Evaluation of the Differential Effects of MK-801 and MMP-2200 on Dopamine Receptor 1- and 2-Agonist-Induced Abnormal Involuntary Movements

Persistent Link:
http://hdl.handle.net/10150/614195
Title:
Evaluation of the Differential Effects of MK-801 and MMP-2200 on Dopamine Receptor 1- and 2-Agonist-Induced Abnormal Involuntary Movements
Author:
So, Lisa; Falk, Torsten; Regan, John
Affiliation:
College of Pharmacy, The University of Arizona
Issue Date:
2014
Rights:
Copyright © is held by the author.
Collection Information:
This item is part of the Pharmacy Student Research Projects collection, made available by the College of Pharmacy and the University Libraries at the University of Arizona. For more information about items in this collection, please contact Jennifer Martin, Associate Librarian and Clinical Instructor, Pharmacy Practice and Science, jenmartin@email.arizona.edu.
Publisher:
The University of Arizona.
Abstract:
Specific Aims: The specific aim of this study was to measure the severity of dopamine receptor 1 (D1R)- and dopamine receptor 2 (D2R)-induced abnormal involuntary movements (AIMs) when administered with the NMDA receptor antagonist MK-801 or opioid glycopeptide MMP-2200. Methods: Male Sprague-Dawley rats were injected with 6-hydroxydopamine to cause unilateral loss of dopaminergic neurons in the substantia nigra and subsequent striatal dopamine loss. Levodopa (7 mg/kg; i.p.) injection for 21 consecutive days caused the rats to develop levodopa-induced dyskinesias, termed AIMs in this preclinical rat model. The rats were first primed with the D1R agonist SKF81297, then co-administered with MK-801 or MMP-2200 and AIMs scores were recorded to determine the severity of the dyskinesias. Then the same procedure was performed with the D2R agonist quinpirole. Main Results: MK-801 worsened D1R-induced limb, axial and orolingual (LAO) AIMs (p<0.05) whereas there was no change in locomotor AIM scores. MK-801 reduced D2R-induced LAO AIMs by 89% (p<0.001). However, MK-801 induced ipsiversive rotations, which is a parkinsonian symptom in this model. MMP-2200 had no effect on D1R-induced LAO AIMs but significantly reduced locomotor AIMs by 50% (p<0.05). MMP-2200 significantly decreased both D2R-induced LAO and locomotor AIMs by 40% and 90%, respectively (p<0.01). Conclusion: Both MK-801 and MMP-2200 had differential effects on the rodent direct and indirect striatofugal pathways with regards to AIMs. These results support that MK-801, an NMDA receptor antagonist, and MMP-2200, a mixed mu and delta opioid receptor agonist, modulate levodopa-induced dyskinesias through the dopaminergic and glutaminergic pathways.
Description:
Class of 2014 Abstract
Keywords:
MK-801; MMP-2200; abnormal involuntary movements (AIMs); receptor
Advisor:
Falk, Torsten; Regan, John

Full metadata record

DC FieldValue Language
dc.contributor.advisorFalk, Torstenen
dc.contributor.advisorRegan, Johnen
dc.contributor.authorSo, Lisaen
dc.contributor.authorFalk, Torstenen
dc.contributor.authorRegan, Johnen
dc.date.accessioned2016-06-22T18:50:27Z-
dc.date.available2016-06-22T18:50:27Z-
dc.date.issued2014-
dc.identifier.urihttp://hdl.handle.net/10150/614195-
dc.descriptionClass of 2014 Abstracten
dc.description.abstractSpecific Aims: The specific aim of this study was to measure the severity of dopamine receptor 1 (D1R)- and dopamine receptor 2 (D2R)-induced abnormal involuntary movements (AIMs) when administered with the NMDA receptor antagonist MK-801 or opioid glycopeptide MMP-2200. Methods: Male Sprague-Dawley rats were injected with 6-hydroxydopamine to cause unilateral loss of dopaminergic neurons in the substantia nigra and subsequent striatal dopamine loss. Levodopa (7 mg/kg; i.p.) injection for 21 consecutive days caused the rats to develop levodopa-induced dyskinesias, termed AIMs in this preclinical rat model. The rats were first primed with the D1R agonist SKF81297, then co-administered with MK-801 or MMP-2200 and AIMs scores were recorded to determine the severity of the dyskinesias. Then the same procedure was performed with the D2R agonist quinpirole. Main Results: MK-801 worsened D1R-induced limb, axial and orolingual (LAO) AIMs (p<0.05) whereas there was no change in locomotor AIM scores. MK-801 reduced D2R-induced LAO AIMs by 89% (p<0.001). However, MK-801 induced ipsiversive rotations, which is a parkinsonian symptom in this model. MMP-2200 had no effect on D1R-induced LAO AIMs but significantly reduced locomotor AIMs by 50% (p<0.05). MMP-2200 significantly decreased both D2R-induced LAO and locomotor AIMs by 40% and 90%, respectively (p<0.01). Conclusion: Both MK-801 and MMP-2200 had differential effects on the rodent direct and indirect striatofugal pathways with regards to AIMs. These results support that MK-801, an NMDA receptor antagonist, and MMP-2200, a mixed mu and delta opioid receptor agonist, modulate levodopa-induced dyskinesias through the dopaminergic and glutaminergic pathways.en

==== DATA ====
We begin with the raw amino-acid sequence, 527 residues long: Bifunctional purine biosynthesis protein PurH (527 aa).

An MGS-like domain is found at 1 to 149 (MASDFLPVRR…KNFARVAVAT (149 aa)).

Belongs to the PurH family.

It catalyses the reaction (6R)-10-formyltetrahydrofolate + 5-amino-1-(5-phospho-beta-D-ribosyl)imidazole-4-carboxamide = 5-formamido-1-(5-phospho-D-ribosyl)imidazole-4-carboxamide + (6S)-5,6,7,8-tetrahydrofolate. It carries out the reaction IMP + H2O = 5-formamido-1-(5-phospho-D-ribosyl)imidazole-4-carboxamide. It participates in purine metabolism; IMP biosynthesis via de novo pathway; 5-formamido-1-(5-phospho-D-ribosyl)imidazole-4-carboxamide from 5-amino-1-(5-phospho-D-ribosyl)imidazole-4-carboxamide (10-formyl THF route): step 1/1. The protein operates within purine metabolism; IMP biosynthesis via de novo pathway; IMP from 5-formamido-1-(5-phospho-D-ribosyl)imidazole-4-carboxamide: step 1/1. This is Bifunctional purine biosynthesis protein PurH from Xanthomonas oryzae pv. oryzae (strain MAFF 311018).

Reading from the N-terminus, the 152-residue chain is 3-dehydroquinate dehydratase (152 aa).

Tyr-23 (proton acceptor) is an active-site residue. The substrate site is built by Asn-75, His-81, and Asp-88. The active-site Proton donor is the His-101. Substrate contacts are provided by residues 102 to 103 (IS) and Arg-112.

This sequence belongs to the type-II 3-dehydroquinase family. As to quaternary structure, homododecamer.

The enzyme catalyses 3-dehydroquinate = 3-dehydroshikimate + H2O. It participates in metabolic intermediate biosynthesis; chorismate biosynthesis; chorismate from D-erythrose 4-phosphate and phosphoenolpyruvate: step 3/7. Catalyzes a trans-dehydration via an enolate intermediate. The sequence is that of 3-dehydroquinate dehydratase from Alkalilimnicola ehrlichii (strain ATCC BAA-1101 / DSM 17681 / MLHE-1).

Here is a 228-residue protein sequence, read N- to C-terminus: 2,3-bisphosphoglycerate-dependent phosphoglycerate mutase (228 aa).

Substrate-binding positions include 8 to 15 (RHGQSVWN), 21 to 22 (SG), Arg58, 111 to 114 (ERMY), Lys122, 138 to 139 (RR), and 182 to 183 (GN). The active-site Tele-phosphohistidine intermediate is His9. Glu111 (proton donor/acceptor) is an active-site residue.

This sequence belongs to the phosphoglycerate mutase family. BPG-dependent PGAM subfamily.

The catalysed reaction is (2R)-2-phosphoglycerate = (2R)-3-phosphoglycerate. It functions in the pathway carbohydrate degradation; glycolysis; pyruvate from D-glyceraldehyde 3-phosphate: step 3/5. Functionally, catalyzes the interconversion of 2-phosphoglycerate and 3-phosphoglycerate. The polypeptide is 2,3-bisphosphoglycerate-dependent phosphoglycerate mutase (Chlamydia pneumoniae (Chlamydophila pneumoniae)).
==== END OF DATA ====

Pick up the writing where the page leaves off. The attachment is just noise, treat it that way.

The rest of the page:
dc.language.isoen_USen
dc.publisherThe University of Arizona.en
dc.rightsCopyright © is held by the author.en
dc.subjectMK-801en
dc.subjectMMP-2200en
dc.subjectabnormal involuntary movements (AIMs)en
dc.subjectreceptoren
dc.titleEvaluation of the Differential Effects of MK-801 and MMP-2200 on Dopamine Receptor 1- and 2-Agonist-Induced Abnormal Involuntary Movementsen_US
dc.typetexten
dc.typeElectronic Reporten
dc.contributor.departmentCollege of Pharmacy, The University of Arizonaen
dc.description.collectioninformationThis item is part of the Pharmacy Student Research Projects collection, made available by the College of Pharmacy and the University Libraries at the University of Arizona. For more information about items in this collection, please contact Jennifer Martin, Associate Librarian and Clinical Instructor, Pharmacy Practice and Science, jenmartin@email.arizona.edu.en
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